02 . Feb . 2021
Summary – With the pandemic forcing enterprises to run entirely remote last year, the results show impressive productivity. Now that the vaccines are on the horizon, most employees still want to work from their homes and come to the office only at times for more focussed, independent work experience. As companies pivot to employee preferences, things look favorable for the rise of a collaborative, inclusive hybrid work model in the future.
In the times we are in, employers across the world are grappling to find a common ground between the safety of employees at work, as well as their growing preference for remote work. While vaccines are on their way and can mean things getting back to normal slowly, but there’s still an uncertainty given the current state of affairs.
According to a Stanford survey, 55% of US workers want to combine working from home and office, even after COVID-19 subsides, while in the UK there is twice the number of employees who are looking to continue working from home. Such desperate times have left many companies to choose remote operation till May 2021, while others are struggling to incorporate new preferences into their work setting.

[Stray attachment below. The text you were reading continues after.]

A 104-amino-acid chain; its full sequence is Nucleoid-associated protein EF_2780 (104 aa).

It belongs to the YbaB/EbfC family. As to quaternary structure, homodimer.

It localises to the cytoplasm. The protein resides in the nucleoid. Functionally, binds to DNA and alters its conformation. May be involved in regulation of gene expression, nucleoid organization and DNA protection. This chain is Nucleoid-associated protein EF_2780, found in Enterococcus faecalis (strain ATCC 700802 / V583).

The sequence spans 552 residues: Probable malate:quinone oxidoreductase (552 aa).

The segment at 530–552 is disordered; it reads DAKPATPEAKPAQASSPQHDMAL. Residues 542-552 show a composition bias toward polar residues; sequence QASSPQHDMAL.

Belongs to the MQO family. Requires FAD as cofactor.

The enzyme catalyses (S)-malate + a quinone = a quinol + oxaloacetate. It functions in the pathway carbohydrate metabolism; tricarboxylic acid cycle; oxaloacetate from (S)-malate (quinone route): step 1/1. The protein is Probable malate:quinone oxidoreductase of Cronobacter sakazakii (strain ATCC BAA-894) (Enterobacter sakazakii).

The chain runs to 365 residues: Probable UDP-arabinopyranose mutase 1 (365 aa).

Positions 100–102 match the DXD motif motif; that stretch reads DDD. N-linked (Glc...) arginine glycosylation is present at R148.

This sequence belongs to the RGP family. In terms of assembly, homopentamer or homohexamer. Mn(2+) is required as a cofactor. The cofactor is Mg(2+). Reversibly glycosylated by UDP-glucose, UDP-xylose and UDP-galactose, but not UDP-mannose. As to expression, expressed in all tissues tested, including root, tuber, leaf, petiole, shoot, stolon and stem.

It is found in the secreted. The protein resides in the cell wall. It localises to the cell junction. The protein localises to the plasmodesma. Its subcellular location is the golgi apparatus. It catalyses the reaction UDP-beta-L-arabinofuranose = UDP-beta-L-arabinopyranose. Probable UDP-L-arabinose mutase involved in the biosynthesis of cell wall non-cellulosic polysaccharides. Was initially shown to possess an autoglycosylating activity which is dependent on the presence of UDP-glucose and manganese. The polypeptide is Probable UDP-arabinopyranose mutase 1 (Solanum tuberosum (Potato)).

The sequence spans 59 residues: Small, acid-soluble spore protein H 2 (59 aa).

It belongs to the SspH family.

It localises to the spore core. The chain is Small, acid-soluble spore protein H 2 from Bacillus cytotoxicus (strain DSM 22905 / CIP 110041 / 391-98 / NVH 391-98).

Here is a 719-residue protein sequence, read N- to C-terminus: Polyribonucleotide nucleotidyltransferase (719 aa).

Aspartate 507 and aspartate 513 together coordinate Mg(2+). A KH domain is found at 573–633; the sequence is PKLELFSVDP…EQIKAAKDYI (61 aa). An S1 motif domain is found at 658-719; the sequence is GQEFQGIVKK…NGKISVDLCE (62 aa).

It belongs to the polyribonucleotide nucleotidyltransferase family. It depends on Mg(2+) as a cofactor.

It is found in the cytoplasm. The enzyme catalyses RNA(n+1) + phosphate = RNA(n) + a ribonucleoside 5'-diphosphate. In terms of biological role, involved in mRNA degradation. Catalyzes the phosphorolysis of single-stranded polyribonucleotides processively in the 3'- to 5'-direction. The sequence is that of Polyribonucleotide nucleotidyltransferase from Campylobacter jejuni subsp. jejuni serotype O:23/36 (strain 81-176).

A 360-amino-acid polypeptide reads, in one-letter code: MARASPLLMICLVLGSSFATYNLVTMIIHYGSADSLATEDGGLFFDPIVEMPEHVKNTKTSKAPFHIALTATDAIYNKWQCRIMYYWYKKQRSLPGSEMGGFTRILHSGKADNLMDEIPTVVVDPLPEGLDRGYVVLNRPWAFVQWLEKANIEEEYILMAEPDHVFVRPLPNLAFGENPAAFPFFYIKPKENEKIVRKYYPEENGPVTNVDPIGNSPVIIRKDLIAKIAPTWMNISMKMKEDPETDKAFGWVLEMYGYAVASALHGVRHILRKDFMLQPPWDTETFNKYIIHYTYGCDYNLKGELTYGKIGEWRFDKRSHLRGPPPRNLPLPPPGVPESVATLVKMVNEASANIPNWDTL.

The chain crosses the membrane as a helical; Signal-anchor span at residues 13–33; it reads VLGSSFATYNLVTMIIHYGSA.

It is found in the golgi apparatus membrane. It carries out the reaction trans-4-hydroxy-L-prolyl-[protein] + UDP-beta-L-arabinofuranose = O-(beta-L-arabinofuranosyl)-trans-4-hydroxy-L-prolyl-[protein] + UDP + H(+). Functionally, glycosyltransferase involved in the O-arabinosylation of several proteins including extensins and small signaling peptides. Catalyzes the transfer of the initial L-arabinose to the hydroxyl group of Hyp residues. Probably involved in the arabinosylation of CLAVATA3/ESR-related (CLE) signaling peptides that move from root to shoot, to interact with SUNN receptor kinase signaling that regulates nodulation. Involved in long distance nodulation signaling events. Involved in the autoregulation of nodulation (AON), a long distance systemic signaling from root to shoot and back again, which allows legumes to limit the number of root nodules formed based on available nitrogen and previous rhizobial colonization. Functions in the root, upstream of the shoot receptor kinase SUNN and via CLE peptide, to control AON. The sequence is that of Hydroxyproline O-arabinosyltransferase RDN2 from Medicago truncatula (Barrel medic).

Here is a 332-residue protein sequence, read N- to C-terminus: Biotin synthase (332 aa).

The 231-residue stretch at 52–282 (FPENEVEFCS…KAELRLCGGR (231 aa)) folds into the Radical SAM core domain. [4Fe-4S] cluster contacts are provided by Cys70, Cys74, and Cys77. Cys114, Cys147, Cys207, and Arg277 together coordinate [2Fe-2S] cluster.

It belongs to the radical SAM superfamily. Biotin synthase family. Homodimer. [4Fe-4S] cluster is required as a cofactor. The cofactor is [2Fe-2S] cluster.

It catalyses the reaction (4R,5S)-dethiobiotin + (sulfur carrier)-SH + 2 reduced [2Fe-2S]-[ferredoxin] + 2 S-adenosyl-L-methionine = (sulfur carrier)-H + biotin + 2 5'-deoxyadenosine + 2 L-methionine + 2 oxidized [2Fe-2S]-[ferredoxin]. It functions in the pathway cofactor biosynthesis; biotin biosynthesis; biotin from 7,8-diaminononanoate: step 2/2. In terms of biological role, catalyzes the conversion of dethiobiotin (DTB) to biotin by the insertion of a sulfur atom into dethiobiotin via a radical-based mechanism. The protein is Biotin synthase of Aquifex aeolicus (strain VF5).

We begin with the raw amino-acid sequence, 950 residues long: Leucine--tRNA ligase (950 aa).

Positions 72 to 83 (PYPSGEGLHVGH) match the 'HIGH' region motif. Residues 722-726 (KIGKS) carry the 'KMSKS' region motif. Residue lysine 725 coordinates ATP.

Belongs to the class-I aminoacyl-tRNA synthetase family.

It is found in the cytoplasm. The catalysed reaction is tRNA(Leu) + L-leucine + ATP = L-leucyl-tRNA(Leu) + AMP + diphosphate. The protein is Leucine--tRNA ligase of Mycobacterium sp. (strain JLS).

While countries like New Zealand, Netherlands, South Korea, etc were more technologically resilient to work remotely last year amid the pandemic – the same cannot be said for the remaining countries. Then, of course, there are the verticals where remote work isn’t a possibility, including all emergency domains, healthcare, security, and other operational-based jobs. But, when it comes to the corporate companies, they’re willing to combine the distinct models of remote and on-site work into one, responsive, flexible strategy; rightfully called hybrid working.